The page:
Engine BlueHDi PSA Group with SCR technology
diesel most modern must comply with Europe’s Euro 6 legislation, which limits to 80 mg/km the amount of oxides of nitrogen (NOx) that exit through the exhaust pipe. In the laboratory have met all, but outside of him there: someone has done wrong calculations, and in virtually all brands of cars.
There are several ways to reduce NOx emissions, but one of the most effective is spraying urea into the exhaust gases, so that the influence on the engine is void. It is a solution of urea 32.5% in demineralized water, commercially known as AdBlue. No, it is not simple urine on boats beautiful. It is not toxic or dangerous, but it can corrode some metals.
At the time of designing a car has to take into account what size is the tank of this additive. Ideally it should last long enough as for the owner does not have to take more until the next review. That is the theory. In practice, it may be necessary to do more than one fill, otherwise the engine will refuse a day to boot.
The oxides of nitrogen, when bombarded with urea (contains ammonia) is broken down into pure nitrogen and water vapor, present in the air pure
We have known recently that Volkswagen, BMW and Daimler agreed from the 90’s to circumvent the rules of the competition, and presumably did so also in matter of technology of selective catalytic reduction (or SCR) using deposits of urea smaller than necessary.
If the urea tank is not large enough, the owner will be forced to take more additive before getting to the review. It is more of a discomfort that a great cost, as it is relatively cheap-if you purchase in the right place less than 30 cents/liter – and lasts thousands of miles for a full tank. A large deposit raises costs for the manufacturer, but it is more comfortable for the owner.
A Mazda CX-7 has a urea tank of 15.5 liters, fill it can come out a little more than 4 euros
According to the inculpatory documents that have been presented to Volkswagen and Daimler, were used for smaller deposits, and that way is to avoid the inconvenience to their customers injecting less urea than necessary. In other words, are contaminated more than necessary to avoid complaints from the users. You could have avoided, yes.
In some models it is necessary urea -yes or yes – to comply with the emission limits, especially outside of laboratories
The exhaust gas of a diesel engine are rich in oxides of nitrogen for a very simple reason: they work with high compression rates and high temperatures, so that the nitrogen (nearly 70% in clean air) is mixed with the oxygen, giving rise to toxic gases and can be dangerous in large urban areas: NO2 and NO3.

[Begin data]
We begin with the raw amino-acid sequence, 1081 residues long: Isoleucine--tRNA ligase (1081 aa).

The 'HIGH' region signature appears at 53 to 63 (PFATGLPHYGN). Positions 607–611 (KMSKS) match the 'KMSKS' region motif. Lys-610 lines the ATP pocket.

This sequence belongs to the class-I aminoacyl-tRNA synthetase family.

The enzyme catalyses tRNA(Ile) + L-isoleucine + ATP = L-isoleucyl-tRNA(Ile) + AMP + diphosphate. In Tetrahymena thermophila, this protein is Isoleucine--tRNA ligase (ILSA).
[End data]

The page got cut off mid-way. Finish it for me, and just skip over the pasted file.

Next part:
Not all manufacturers have resorted to the urea to lower their emissions until the margins legal. In the small cars and the medium has been sufficient to employ catalysts of NOx, which accumulate these gasses and reduce them with heat and compounds that are not consumed. Mazda, for example, has opted to reduce the compression of their engines to emit less NOx, previously employed in the CX-7 urea to meet Euro 5.
But the SCR technique is more effective, and that is why it is used in trucks, buses, SUV’s, vans and sedans large. Now, it should be used the necessary quantity, if it generates more NOx, you must inject more urea, although it is more uncomfortable for the owner of the car. Some reprogramming will involve an increase in the consumption of urea, which does not affect the reliability at all. Is the price to pay for polluting less.
Conversion diesel-LPG. Is initially expensive, but long-term get a savings on fuel and breakdowns, at the same time that you clean a lot of the exhaust. No manufacturer of cars uses this technology, although it could save the Diesel for years
how easy is it to own a diesel is preferred that the urea will last longer, and not have to be aware of if you need to throw an additive in 2,000 or 3,000 kilometres. Before you run out the AdBlue the on-board computers alert you with plenty of time. The engine does not start if the additive has been exhausted, because it would not meet the emission standard for which it is approved. Truck drivers know it very well.
at The end, for having wanted to remain on good terms with the clients and save a little money, it has caused a damage to the environment and the health of the people. More than one manufacturer is going to have to make calls to review to spend the urea that you have to spend, although instead of lasting to 15,000 or 20,000 miles, and the tank lasts only a 3,000 or 5,000. It is difficult to explain this to owners, especially if no one informed them of this before confirming the purchase.
The reality is that a diesel engine can not be clean by itself, you need systems of decontamination that have their drawbacks and faults
The other way is to use injection dual gas+diesel, but this is a hard sell to a particular given the high amortization term. In commercial vehicles the benefits are much more noticeable, because in addition to contaminate less and save up to 30% in diesel oil, and 15% fuel. Then yes we can talk about that it makes economic sense within a more reasonable.